- Share this article on Facebook
- Share this article on Twitter
- Share this article on Email
- Show additional share options
- Share this article on Print
- Share this article on Comment
- Share this article on Whatsapp
- Share this article on Linkedin
- Share this article on Reddit
- Share this article on Pinit
- Share this article on Tumblr
A New York federal judge on Tuesday ruled that PEN America may proceed on some of its claims against Donald Trump. Specifically, the U.S. president must continue to face allegations of violating the First Amendment by revoking press badges and security clearances.
Pen America is a literary organization that fights to protect free speech. The group sued Trump in October 2018 for using his power to punish and intimidate The Washington Post, CNN, NBC, the White House press corps and others who cover his administration.
Trump, in reaction to the lawsuit, moved to dismiss with the argument that PEN lacks standing to sue because none of its members have been injured (except for CNN’s White House correspondent Jim Acosta, whose pass was reinstated after being revoked), that it failed to state a plausible claim and that the court lacks the power to control the official, discretionary actions of a sitting president.
U.S. District Court Judge Lorna Schofield rules Tuesday that PEN does have standing for at least some of the claims — revocation of press badges and security clearances — and can “establish a causal connection between the injuries and the challenged conduct.”
The judge says the plaintiff may proceed in an attempt to get a declaratory ruling that President Trump is violating the First Amendment. PEN, however, won’t be able to obtain an injunction.
“The Complaint explicitly pleads, quoting from the Press Secretary’s e-mail, that [Trump] and his staff are ready to heed a court decision on proper rules of conduct for governing the White House press corps,” states the opinion.
This decision comes merely a day after the D.C. Circuit Court of Appeals considered whether a lower judge was correct to order President Trump to restore the press badge of Playboy‘s White House correspondent Brian Karem. PEN’s dispute could provide some legal clarity beyond that singular situation.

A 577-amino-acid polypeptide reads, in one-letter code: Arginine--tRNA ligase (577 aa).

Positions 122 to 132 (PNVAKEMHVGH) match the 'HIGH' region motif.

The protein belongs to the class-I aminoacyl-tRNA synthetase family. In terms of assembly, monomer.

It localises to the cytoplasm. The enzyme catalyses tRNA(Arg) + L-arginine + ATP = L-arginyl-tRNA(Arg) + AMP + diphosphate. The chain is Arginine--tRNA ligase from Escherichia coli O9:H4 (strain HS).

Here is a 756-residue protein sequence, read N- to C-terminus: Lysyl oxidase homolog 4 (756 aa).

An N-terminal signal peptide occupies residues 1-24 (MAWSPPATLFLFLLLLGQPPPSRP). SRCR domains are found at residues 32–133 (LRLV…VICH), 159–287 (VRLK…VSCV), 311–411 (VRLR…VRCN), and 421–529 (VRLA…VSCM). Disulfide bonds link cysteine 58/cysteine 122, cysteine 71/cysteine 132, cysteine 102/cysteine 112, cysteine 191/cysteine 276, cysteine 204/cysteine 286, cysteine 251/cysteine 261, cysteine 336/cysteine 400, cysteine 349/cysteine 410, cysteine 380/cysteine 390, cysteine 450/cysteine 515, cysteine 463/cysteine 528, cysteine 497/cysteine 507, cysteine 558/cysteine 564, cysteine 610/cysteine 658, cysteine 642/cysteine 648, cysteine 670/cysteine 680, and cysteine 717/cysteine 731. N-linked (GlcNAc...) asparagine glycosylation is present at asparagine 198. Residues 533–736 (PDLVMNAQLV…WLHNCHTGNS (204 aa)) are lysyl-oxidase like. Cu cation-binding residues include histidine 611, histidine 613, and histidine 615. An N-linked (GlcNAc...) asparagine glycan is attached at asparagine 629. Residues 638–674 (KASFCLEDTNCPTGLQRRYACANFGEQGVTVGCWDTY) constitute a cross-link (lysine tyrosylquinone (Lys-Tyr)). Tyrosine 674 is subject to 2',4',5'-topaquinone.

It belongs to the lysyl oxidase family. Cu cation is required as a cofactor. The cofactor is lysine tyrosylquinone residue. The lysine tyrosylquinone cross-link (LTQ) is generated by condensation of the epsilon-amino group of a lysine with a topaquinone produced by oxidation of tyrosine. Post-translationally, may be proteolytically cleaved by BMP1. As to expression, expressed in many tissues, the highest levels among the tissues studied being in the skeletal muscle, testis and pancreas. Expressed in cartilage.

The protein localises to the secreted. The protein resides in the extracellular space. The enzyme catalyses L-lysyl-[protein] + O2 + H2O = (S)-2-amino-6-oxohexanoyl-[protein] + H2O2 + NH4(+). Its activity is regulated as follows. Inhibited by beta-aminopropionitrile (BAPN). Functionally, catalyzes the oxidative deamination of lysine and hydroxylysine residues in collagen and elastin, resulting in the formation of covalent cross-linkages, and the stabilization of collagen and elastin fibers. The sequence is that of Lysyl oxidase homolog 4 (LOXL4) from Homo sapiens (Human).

However, PEN won’t get to challenge some of Trump’s other conduct allegedly flouting the First Amendment.
Schofield writes the literary group does not have associational standing to bring a suit over Trump’s threats to revoke broadcast licenses, the Department of Justice’s challenge to the AT&T-Time Warner merger and regulatory threats to internet companies — among other things.
PEN America CEO Suzanne Nossel commented about the judge’s decision: “It’s hard to think of a moment in American history in which unvarnished, accurate news reporting has mattered more than it does now. This decision is a victory not just for PEN America and our own writers, but also for the journalists and media outlets doing the vital, risky work of keeping us all informed. But above all, it is a win for all individuals who depend on a free press to dig out the facts and hold leadership accountable without fear of reprisal. We sued the president because we believe the First Amendment prohibits him from retaliating against speech he dislikes. We are grateful that this essential suit can move forward, vindicating the rights of all those who rely on a free press.”
Sign up for THR news straight to your inbox every day